This egg is made of steel, around which sits gold decorations in the form of the Russian double-headed eagle, Tsarina Alexandra's monogram, and an image of George the Conqueror. The egg is resting on the points of four miniature artillery shells, which - in their turn - stands on a base of nephrite. The whole piece is also topped with a gold crown.
The simple look of this egg is - yet again - caused by the ongoing WWI. All Fabergé's craftsmen were out fighting in the war, which led to the closing of his workshops. Gold and silver was not allowed to be used by jewelers, who instead turned to steel, brass and copper. In a time like this it was also bad for the Imperial family to publicly be seen ordering expensive things.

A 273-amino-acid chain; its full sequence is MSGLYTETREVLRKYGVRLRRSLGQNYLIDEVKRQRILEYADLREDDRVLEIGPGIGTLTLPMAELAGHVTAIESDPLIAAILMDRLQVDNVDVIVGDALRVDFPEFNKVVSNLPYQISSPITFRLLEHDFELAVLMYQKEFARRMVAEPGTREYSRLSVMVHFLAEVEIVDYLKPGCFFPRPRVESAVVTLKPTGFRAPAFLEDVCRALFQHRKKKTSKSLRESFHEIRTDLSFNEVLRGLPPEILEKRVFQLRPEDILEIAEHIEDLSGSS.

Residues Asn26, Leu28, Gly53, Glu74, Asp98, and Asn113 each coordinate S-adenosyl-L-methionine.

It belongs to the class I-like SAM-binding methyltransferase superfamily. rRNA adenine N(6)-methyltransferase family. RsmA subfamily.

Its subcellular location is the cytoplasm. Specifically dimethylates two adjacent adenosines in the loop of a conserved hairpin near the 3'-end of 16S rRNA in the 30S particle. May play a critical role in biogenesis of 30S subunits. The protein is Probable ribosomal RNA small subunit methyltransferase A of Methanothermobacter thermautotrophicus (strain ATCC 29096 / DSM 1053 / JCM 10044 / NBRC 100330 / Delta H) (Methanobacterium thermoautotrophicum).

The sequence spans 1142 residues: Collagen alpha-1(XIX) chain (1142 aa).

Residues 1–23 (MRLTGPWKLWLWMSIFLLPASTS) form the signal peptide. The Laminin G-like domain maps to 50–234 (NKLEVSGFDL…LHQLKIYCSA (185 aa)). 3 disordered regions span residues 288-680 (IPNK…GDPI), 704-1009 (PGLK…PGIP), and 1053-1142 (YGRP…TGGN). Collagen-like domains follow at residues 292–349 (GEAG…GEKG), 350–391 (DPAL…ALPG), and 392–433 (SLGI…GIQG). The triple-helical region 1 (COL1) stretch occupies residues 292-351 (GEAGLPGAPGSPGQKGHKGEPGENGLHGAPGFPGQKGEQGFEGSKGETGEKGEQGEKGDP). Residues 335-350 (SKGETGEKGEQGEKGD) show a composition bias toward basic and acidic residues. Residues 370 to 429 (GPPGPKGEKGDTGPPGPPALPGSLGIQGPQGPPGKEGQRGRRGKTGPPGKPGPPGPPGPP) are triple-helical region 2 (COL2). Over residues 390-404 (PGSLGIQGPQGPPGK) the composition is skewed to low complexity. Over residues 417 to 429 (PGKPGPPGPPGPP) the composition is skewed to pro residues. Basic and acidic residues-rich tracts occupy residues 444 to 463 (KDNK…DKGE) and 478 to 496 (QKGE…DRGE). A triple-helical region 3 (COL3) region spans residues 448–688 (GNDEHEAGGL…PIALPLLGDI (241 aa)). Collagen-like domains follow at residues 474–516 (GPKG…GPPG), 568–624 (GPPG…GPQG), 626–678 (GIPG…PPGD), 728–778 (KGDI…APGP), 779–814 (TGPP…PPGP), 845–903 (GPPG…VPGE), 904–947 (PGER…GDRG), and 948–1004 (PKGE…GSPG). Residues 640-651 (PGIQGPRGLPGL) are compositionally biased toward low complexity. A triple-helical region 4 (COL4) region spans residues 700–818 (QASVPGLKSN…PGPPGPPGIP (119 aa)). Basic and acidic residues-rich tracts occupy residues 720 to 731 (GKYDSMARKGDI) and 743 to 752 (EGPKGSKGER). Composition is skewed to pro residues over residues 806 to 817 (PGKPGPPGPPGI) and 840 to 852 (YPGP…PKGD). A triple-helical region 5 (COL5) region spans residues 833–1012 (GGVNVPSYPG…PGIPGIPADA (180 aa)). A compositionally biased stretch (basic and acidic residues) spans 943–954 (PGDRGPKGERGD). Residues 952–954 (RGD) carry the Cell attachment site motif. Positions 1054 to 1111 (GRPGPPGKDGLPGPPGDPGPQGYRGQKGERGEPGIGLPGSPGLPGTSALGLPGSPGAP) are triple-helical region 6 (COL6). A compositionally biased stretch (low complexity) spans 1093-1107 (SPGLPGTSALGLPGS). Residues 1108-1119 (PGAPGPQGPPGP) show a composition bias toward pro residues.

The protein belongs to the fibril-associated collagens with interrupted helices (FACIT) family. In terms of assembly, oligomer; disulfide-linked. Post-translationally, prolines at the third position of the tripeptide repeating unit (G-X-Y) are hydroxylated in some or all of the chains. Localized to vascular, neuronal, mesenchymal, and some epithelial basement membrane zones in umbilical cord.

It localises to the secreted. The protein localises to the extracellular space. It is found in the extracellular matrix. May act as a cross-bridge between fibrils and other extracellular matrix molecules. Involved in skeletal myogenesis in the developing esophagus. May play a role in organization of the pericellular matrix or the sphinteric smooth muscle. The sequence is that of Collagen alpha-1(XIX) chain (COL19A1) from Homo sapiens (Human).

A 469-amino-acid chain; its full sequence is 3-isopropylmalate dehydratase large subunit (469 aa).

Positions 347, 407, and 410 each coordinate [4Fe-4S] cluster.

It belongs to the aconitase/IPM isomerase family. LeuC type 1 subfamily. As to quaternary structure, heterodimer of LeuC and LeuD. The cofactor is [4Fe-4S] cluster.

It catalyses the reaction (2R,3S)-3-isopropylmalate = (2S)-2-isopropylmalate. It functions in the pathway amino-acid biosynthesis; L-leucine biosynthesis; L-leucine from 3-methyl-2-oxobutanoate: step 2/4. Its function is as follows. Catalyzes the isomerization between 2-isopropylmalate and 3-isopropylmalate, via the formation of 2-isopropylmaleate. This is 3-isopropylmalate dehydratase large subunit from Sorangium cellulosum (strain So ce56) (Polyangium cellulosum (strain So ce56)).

The surprise inside the egg is a miniature painting, made by Vassily Zuiev. Painted on ivory is a depiction of Tsar Nicholas II and his son, consulting with officers at the front. The miniature is surrounded by a frame of gold and white enamel, held up by a small easel.
The "Steel Military Egg" is one of ten Imperial Easter Eggs that was never sold, and can now be found in the Kremlin armory.